Aspirin Resistance in Coronary Artery Disease
This trial is active, not recruiting.
|Condition||coronary artery disease|
|Start date||June 2006|
|End date||March 2011|
|Trial size||160 participants|
|Trial identifier||NCT00753935, 040065, 5P50HL081009-03|
The purpose of this study is to evaluate possible mechanisms of aspirin resistance at a molecular level in aspirin-treated patients with coronary artery disease. We hypothesize that certain patient characteristics associate with aspirin resistance. In addition, we will compare the effects of enteric-coated aspirin and chewable aspirin.
|Endpoint classification||pharmacodynamics study|
|Intervention model||parallel assignment|
|Masking||single blind (investigator)|
Serum thromboxane B2
time frame: after 2 weeks of aspirin
Male or female participants at least 40 years old.
Inclusion Criteria: - On aspirin 81-325mg daily at time of enrollment - Documented stable coronary artery disease or > 6 months after CABG or interventional cardiac procedure - Written informed consent Exclusion Criteria: - Pre-menopausal female - Renal disease (creatinine >= 2 mg/dl) - Anemia (Hematocrit < 30%) - Thrombocytopenia (platelet count < 135,000/ul) - Use of NSAIDs or coxibs within the previous 2 weeks - Concurrent use of other anti-platelet agents - Uncontrolled hypertension (systolic BP > 180 mmHg) - Decompensated congestive heart failure - Recent coronary syndrome (< 6 months) - History of significant GI bleeding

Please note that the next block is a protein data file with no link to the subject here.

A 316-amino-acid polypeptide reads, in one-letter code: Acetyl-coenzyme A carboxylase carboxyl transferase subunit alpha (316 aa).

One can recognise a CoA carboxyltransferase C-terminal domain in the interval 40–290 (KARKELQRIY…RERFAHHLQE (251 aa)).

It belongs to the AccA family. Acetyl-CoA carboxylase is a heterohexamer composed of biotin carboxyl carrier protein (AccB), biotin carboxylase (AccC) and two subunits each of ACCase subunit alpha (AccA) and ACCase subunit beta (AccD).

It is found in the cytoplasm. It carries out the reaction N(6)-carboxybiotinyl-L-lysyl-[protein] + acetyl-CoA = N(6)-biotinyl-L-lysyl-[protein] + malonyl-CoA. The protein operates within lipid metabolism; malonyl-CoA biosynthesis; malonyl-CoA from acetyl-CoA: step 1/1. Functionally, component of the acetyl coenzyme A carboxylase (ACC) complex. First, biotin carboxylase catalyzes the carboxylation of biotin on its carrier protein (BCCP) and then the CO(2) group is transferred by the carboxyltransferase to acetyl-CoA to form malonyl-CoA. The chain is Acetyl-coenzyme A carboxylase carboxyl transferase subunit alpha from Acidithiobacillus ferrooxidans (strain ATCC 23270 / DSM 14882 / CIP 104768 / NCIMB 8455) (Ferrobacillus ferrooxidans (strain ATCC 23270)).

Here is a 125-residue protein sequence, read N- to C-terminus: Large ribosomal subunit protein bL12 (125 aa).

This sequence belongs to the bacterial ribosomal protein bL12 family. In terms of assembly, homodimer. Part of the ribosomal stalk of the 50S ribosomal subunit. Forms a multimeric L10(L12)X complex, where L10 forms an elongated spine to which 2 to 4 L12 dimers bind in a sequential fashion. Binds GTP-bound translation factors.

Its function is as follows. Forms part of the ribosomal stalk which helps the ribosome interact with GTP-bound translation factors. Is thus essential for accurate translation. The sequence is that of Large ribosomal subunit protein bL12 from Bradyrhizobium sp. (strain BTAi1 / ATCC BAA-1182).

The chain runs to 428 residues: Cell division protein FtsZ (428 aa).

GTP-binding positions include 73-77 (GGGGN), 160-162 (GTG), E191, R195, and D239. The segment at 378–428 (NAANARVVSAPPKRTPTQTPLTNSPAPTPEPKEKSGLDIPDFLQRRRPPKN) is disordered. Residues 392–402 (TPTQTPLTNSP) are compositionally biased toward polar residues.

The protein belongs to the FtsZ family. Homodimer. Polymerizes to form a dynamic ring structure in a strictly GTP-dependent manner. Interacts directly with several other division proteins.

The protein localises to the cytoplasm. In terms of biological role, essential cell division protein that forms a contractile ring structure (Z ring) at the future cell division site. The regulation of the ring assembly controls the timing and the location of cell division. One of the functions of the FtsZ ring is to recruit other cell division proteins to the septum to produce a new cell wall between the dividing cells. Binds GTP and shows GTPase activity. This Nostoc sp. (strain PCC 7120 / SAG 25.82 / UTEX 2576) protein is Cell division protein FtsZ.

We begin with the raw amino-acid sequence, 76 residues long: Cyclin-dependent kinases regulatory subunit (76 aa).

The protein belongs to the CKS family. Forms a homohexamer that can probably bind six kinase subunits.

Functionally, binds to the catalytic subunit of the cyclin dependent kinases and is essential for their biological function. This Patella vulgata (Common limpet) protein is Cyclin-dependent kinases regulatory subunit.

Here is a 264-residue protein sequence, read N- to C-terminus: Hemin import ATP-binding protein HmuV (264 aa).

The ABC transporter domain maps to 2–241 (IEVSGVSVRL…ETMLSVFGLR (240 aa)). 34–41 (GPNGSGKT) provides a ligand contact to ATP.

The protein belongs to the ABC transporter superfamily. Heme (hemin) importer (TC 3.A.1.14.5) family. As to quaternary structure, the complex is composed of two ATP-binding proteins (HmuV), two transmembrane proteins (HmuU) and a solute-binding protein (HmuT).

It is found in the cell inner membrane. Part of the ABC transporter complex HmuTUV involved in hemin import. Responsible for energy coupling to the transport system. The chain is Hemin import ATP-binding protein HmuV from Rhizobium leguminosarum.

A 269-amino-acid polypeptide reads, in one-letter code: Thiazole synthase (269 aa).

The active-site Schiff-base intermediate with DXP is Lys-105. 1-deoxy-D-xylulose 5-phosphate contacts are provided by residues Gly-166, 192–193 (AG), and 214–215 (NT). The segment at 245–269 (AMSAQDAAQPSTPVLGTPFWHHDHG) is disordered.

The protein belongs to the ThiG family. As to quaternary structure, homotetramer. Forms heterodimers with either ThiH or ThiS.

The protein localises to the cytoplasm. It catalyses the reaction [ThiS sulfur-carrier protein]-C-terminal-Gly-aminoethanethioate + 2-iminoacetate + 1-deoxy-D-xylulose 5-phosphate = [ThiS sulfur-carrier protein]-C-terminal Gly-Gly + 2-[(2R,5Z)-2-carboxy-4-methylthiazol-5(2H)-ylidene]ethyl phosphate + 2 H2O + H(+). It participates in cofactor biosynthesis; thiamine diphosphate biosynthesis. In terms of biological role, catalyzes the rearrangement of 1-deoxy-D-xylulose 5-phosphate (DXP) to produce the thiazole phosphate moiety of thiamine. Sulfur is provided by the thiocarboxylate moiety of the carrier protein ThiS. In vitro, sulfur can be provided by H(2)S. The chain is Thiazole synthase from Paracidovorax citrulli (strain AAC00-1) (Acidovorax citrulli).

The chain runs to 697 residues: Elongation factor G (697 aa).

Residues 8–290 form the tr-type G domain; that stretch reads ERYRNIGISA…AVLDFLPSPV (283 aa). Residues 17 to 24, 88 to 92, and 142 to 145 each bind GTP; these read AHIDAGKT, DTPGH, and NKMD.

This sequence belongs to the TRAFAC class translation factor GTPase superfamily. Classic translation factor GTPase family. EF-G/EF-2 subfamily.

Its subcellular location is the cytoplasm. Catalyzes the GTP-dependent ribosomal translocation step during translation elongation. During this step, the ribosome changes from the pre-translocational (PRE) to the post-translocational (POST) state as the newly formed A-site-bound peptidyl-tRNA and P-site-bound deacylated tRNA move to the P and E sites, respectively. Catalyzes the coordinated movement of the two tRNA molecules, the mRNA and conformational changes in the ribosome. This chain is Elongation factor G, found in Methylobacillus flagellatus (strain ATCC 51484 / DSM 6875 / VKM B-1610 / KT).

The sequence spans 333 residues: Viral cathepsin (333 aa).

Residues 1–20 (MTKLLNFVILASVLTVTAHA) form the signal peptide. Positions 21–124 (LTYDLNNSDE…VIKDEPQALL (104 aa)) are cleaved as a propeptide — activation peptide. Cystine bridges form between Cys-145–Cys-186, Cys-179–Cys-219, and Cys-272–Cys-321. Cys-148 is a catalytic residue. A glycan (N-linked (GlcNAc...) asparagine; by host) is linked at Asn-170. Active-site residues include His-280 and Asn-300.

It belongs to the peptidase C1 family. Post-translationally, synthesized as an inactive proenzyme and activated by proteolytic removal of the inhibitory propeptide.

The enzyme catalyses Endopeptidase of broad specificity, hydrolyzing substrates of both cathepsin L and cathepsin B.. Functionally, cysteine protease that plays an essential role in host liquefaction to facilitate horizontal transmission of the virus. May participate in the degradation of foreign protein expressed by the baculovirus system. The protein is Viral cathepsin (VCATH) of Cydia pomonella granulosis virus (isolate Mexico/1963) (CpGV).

|Official title||Evaluation of Aspirin Resistance at a Molecular Level in Aspirin-Treated Patients With Coronary Artery Disease|
|Principal investigator||Mary B Taylor, MD, MSCI|
|Description||Aspirin is commonly used for its antithrombotic effects in patients at risk for cardiovascular events. Its primary mechanism of action is the irreversible acetylation of platelet cyclooxygenase-1, thereby inhibiting platelet production of thromboxane A2, a potent vasoconstrictor and activator of platelets. Previous studies have demonstrated that many patients have recurrent events despite treatment with aspirin, which has been termed "aspirin resistance" or "aspirin nonresponse." This study addresses some of the possible mechanisms for aspirin nonresponse; specifically, we will test the hypothesis that aspirin nonresponse results from states that produce high peroxide concentrations ("oxidative stress") in platelets. In addition, we will evaluate the effect of enteric coating on the pharmacologic efficacy of aspirin in patients with coronary artery disease.|
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